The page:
Why don't you ask Ben Ohmart, the owner of Bear Manor Media and member of OTRR, though via the facebook group.  He will tell you honestly how indepth the book is.

Ian





-------- Original message --------
From: Richard Davenport <klingon1@...>
Date: 8/11/21 7:57 am (GMT+10:00)
To: "main@OldTimeRadioResearchers.groups.io" <main@oldtimeradioresearchers.groups.io>
Subject: Re: [OldTimeRadioResearchers] Joan Davis Bio

Inline image

After leaving The Sealtest Village Store, Davis began her new program on September 3, 1945, on CBS. Sponsored by Swan Soap, the show replaced The George Burns and Gracie Allen Show. The premise had Davis as proprietor of Joanie's Tea Room, which resulted in use of that expression as an alternate title. Its final broadcast was on June 23, 1947.[3]: 127-128 

Like her character on the previous show, in this program, Davis sought romance, especially with the program's singer, Andy Russell. That pursuit brought her in conflict with Barbara Weatherby, daughter of the town's banker. Meanwhile, Davis spurned the attentions of announcer Harry von Zell. A noticeable change from the Sealtest show was that this program had few guest stars, relying primarily on a situation comedy.[3]: 127-128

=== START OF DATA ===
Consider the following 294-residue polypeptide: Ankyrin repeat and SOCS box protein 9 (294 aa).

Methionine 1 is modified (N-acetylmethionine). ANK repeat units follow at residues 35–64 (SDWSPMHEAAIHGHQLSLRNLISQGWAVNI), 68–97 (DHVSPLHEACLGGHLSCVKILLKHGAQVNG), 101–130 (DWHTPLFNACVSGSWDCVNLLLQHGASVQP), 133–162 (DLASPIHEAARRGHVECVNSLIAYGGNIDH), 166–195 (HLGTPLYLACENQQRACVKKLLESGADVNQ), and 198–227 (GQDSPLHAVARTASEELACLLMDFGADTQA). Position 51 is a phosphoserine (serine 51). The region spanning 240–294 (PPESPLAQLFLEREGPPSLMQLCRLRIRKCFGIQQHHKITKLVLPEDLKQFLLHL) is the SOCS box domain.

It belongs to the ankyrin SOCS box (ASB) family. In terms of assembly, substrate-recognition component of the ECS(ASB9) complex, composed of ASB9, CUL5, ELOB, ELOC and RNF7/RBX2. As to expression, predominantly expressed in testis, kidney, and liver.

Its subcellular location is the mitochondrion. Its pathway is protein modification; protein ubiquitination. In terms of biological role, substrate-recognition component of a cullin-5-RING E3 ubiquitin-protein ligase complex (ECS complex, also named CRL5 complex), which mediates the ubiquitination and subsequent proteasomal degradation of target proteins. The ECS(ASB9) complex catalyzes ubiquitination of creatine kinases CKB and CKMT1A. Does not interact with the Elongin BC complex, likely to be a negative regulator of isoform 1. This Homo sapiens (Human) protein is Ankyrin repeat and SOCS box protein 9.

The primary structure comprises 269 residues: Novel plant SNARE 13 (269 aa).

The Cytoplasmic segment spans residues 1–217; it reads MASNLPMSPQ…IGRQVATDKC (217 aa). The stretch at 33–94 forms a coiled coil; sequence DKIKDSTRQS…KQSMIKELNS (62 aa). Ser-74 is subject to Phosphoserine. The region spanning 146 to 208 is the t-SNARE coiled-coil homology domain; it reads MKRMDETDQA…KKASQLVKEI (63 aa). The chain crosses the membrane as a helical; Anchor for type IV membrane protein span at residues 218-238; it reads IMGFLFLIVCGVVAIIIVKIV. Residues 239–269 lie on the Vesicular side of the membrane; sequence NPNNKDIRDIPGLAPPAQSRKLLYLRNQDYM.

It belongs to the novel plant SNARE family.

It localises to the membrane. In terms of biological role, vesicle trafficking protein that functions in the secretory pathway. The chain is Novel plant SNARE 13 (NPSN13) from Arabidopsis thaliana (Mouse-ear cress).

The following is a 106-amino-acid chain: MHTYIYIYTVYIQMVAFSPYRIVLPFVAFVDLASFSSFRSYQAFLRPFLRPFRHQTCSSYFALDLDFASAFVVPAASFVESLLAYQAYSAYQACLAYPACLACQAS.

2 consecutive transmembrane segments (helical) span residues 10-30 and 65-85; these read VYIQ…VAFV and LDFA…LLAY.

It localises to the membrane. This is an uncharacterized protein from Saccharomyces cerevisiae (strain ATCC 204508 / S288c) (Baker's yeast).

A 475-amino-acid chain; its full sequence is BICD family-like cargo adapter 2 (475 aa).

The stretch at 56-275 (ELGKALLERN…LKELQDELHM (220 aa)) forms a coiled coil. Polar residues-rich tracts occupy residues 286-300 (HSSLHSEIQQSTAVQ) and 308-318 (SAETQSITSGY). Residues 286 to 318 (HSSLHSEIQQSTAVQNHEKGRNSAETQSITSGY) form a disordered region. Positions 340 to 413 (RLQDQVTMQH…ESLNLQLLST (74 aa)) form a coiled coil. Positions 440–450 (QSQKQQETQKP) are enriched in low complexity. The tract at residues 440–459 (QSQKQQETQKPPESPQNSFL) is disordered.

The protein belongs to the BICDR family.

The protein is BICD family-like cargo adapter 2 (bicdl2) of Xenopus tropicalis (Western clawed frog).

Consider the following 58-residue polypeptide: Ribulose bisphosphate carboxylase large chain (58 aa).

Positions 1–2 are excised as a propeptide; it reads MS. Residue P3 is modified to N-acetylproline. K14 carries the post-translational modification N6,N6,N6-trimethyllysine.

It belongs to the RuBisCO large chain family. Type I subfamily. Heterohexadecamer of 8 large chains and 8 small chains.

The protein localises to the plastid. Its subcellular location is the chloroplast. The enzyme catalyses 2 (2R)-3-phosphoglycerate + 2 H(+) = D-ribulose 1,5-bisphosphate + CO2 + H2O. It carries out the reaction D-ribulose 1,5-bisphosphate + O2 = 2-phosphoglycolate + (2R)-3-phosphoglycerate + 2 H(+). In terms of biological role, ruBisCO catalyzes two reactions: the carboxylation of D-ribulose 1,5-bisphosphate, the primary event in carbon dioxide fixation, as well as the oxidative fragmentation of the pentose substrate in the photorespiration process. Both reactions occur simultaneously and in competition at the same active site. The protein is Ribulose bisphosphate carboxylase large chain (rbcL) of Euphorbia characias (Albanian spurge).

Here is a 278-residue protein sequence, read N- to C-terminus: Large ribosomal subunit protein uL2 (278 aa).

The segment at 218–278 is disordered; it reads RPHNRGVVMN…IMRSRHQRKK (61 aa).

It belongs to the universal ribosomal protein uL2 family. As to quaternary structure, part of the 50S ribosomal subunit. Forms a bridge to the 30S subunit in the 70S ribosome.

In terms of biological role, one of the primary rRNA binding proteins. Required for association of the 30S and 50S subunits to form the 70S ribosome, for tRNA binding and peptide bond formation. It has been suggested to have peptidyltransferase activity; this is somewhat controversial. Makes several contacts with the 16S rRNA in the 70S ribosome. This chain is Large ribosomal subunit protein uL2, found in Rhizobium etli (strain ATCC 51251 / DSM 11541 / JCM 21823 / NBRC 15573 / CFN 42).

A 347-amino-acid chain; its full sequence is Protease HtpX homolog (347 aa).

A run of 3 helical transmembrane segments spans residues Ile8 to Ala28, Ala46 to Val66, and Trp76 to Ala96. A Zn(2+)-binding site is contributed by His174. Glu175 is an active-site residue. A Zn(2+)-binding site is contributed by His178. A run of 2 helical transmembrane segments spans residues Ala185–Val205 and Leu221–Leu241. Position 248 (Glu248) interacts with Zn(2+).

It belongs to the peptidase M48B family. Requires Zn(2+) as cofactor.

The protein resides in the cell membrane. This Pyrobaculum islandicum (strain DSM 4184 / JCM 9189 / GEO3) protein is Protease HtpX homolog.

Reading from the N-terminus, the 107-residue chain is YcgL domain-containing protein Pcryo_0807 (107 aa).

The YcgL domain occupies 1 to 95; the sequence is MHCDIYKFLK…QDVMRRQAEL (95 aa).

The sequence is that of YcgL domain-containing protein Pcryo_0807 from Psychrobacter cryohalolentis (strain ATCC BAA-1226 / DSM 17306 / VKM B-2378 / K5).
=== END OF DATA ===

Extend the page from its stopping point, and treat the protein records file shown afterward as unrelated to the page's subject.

Others heard on the program, in addition to Davis, Russell, and von Zell, was Verna Felton as Rosella Hipperton III and Cousin Corneila, Shirley Mitchell and Sharon Douglas as Barbara Weatherby, Si Wills as Serenus, Wally Brown as himself, and Ben Gage as Dr. Ronald Crenshaw.[3]: 127  Bob LeMond was an announcer.[1]: 371  Paul Weston and Jack Meakin and their orchestras provided music in the first and second seasons, respectively. Dave Titus[1]: 371  and Dick Mack produced and directed. Writers included Harry Crane, Larry Gelbart, Jack Harvey, Nat Linden, Herbert Little, Bob O'Brien, Joe Quillan, Jay Sommers, Si Wills, and David Victor.[3]: 127 
Joan Davis Time (1947-1948)
Andy Russell and Joan Davis